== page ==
VIEWS: Government Policy Spurs Innovation – The Case of the Incandescent Bulb

Dispatch from SSC Intern Paul Turaew

Two years ago, Congress mandated new energy efficient standards that would require light bulbs to produce more light for less energy by 2012. No one thought that the incandescent bulb (originally invented by Thomas Edison) would survive – fluorescent bulbs were thought to become the new standard. This may not prove to be the case.

Thanks primarily to the tougher standards set forth by the government; incandescent bulb producing companies are scrambling to better technology in order to save their market shares. The problem with incandescent is that they produce light inefficiently - converting much of the energy they take in to heat. Thanks to government mandated standards, companies now have a reason to spend money on R & D.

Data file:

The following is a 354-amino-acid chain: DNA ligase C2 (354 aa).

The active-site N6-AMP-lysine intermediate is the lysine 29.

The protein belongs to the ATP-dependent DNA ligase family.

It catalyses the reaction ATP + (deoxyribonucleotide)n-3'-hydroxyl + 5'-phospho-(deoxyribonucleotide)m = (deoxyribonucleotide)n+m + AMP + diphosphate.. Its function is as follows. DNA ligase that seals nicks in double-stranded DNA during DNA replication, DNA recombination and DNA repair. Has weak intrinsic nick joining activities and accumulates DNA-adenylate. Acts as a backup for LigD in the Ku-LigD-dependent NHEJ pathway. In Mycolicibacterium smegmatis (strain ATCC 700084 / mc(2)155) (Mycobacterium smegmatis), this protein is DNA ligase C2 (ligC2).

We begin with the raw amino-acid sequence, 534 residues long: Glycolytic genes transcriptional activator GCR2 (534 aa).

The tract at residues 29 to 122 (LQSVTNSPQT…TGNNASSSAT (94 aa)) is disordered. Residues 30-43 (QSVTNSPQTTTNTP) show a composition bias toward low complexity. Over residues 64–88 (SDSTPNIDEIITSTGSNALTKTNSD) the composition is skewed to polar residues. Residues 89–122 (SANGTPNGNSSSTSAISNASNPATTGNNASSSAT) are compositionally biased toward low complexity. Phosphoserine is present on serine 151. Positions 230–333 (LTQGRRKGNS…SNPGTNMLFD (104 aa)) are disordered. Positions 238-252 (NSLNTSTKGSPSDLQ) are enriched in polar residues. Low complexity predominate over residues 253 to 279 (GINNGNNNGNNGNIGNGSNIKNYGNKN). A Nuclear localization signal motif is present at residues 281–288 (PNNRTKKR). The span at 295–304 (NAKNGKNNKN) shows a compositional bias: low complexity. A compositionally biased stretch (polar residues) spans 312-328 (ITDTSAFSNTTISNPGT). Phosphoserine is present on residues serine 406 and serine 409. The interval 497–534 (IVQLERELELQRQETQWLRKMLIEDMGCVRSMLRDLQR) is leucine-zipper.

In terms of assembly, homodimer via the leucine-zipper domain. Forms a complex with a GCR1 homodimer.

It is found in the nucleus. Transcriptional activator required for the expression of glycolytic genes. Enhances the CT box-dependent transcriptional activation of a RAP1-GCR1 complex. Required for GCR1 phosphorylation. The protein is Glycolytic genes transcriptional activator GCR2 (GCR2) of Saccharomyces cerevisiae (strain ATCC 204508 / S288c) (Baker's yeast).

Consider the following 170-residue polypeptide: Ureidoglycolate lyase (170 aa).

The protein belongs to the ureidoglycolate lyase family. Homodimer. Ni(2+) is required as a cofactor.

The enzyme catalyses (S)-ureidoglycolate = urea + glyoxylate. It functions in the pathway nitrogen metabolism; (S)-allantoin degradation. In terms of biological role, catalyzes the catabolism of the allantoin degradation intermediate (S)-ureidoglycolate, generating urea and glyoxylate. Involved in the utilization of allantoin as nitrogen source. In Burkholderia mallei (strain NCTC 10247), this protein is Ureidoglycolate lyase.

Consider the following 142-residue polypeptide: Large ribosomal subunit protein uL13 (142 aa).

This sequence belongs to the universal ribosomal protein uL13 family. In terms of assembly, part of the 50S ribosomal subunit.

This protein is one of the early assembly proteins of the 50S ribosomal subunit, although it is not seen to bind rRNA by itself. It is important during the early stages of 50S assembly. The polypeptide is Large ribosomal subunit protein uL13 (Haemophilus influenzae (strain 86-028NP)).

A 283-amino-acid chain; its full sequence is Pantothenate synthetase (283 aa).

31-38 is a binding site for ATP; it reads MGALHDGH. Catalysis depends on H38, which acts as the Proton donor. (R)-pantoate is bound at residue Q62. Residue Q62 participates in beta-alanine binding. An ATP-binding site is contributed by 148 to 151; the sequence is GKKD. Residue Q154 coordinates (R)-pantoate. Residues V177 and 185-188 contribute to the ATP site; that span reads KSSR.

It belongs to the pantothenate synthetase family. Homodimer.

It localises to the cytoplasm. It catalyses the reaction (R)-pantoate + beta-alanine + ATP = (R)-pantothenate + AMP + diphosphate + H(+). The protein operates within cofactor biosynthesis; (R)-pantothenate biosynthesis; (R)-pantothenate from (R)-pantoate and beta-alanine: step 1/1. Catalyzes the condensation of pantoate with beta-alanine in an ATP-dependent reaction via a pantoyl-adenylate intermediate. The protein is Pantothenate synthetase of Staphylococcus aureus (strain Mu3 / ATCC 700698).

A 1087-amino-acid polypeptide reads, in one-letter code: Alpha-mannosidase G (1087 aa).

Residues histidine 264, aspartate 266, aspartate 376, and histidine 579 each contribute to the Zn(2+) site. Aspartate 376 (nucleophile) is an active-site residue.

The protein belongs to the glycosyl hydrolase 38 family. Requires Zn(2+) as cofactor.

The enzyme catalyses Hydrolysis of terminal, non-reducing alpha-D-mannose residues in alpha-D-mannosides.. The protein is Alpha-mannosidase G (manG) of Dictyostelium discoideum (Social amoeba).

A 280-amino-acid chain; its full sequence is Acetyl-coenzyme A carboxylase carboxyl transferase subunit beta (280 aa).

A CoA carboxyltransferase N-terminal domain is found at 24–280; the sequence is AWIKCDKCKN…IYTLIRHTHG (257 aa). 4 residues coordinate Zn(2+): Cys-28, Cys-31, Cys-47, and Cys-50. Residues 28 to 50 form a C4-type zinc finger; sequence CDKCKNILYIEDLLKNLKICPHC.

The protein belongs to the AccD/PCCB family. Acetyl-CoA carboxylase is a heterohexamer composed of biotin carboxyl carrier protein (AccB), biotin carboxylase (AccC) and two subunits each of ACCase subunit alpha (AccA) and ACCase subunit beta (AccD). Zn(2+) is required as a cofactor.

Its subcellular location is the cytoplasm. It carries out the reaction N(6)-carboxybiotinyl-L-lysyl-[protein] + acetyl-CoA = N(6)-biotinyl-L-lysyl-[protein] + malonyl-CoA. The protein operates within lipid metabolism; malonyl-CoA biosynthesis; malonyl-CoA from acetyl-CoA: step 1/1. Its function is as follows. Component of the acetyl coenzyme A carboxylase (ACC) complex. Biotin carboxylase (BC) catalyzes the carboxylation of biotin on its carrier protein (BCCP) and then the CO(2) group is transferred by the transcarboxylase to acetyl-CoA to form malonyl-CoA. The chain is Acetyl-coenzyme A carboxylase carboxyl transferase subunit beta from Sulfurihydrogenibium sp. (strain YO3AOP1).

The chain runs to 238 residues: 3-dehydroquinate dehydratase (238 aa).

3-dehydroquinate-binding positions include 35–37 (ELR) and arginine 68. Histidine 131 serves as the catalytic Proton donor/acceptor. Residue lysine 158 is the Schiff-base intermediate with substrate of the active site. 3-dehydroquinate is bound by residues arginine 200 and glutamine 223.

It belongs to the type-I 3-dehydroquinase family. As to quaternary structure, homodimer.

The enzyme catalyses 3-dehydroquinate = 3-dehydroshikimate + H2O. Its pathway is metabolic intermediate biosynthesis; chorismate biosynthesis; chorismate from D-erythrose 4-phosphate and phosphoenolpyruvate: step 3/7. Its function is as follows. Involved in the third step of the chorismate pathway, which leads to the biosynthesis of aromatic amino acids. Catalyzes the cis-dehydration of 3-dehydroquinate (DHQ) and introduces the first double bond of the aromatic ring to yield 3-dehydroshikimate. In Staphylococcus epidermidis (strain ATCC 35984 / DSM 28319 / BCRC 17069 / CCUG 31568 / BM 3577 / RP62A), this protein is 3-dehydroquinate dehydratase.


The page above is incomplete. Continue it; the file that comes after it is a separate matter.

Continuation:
One of these new “energy saver” 70 watt bulbs produces as much light as a 100 watt bulb and can last three times as long. This is progress. Currently, despite their higher costs and still less-efficient status when compared to fluorescents, these new bulbs are being sold at major retailers across the country. A light bulb is not necessarily just another light bulb. Those who purchase the new incandescent bulbs do pay more because they prefer their color, quicker start up times and ability to dim.

The new incandescent manufactures do not need to succeed for the public to benefit. What is crystal clear is the positive impact that responsible government policy (with or without a corresponding handout) can have - it produces innovation, spurs market growth, enhances competition and improves our standard of living. So long as all the bulbs being produced in 2012 meet the government energy efficiency guidelines – we win. In the meantime, the new standards help ensure our bulb manufacturers do not grow lazy and remain stagnant, competition will be enhanced among the various manufactures that will help drive price down for consumers.

Read more about the energy-saving bulbs here.